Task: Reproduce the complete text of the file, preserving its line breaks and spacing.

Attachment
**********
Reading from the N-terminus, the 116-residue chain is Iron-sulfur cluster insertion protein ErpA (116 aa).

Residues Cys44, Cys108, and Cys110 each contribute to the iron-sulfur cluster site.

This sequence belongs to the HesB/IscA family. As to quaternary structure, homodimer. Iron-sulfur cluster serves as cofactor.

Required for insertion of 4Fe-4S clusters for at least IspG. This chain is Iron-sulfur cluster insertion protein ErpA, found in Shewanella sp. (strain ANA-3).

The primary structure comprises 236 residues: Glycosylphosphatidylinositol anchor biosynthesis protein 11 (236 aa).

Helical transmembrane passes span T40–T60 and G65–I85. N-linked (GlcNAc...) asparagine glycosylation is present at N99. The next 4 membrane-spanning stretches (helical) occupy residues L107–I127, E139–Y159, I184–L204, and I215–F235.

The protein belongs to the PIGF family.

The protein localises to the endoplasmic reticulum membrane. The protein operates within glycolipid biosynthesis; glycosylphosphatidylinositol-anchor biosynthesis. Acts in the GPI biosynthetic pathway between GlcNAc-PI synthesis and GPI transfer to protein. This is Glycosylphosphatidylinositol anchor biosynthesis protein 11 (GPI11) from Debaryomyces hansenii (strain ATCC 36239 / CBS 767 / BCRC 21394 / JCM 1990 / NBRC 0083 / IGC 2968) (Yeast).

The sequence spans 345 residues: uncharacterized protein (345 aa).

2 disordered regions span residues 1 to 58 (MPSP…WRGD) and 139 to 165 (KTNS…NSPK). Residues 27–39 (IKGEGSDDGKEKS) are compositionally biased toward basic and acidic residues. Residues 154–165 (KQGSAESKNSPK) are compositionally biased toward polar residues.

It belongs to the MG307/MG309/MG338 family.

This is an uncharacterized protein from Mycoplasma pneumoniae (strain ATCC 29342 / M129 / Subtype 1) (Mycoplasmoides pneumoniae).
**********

Reading from the N-terminus, the 116-residue chain is Iron-sulfur cluster insertion protein ErpA (116 aa).

Residues Cys44, Cys108, and Cys110 each contribute to the iron-sulfur cluster site.

This sequence belongs to the HesB/IscA family. As to quaternary structure, homodimer. Iron-sulfur cluster serves as cofactor.

Required for insertion of 4Fe-4S clusters for at least IspG. This chain is Iron-sulfur cluster insertion protein ErpA, found in Shewanella sp. (strain ANA-3).

The primary structure comprises 236 residues: Glycosylphosphatidylinositol anchor biosynthesis protein 11 (236 aa).

Helical transmembrane passes span T40–T60 and G65–I85. N-linked (GlcNAc...) asparagine glycosylation is present at N99. The next 4 membrane-spanning stretches (helical) occupy residues L107–I127, E139–Y159, I184–L204, and I215–F235.

The protein belongs to the PIGF family.

The protein localises to the endoplasmic reticulum membrane. The protein operates within glycolipid biosynthesis; glycosylphosphatidylinositol-anchor biosynthesis. Acts in the GPI biosynthetic pathway between GlcNAc-PI synthesis and GPI transfer to protein. This is Glycosylphosphatidylinositol anchor biosynthesis protein 11 (GPI11) from Debaryomyces hansenii (strain ATCC 36239 / CBS 767 / BCRC 21394 / JCM 1990 / NBRC 0083 / IGC 2968) (Yeast).

The sequence spans 345 residues: uncharacterized protein (345 aa).

2 disordered regions span residues 1 to 58 (MPSP…WRGD) and 139 to 165 (KTNS…NSPK). Residues 27–39 (IKGEGSDDGKEKS) are compositionally biased toward basic and acidic residues. Residues 154–165 (KQGSAESKNSPK) are compositionally biased toward polar residues.

It belongs to the MG307/MG309/MG338 family.

This is an uncharacterized protein from Mycoplasma pneumoniae (strain ATCC 29342 / M129 / Subtype 1) (Mycoplasmoides pneumoniae).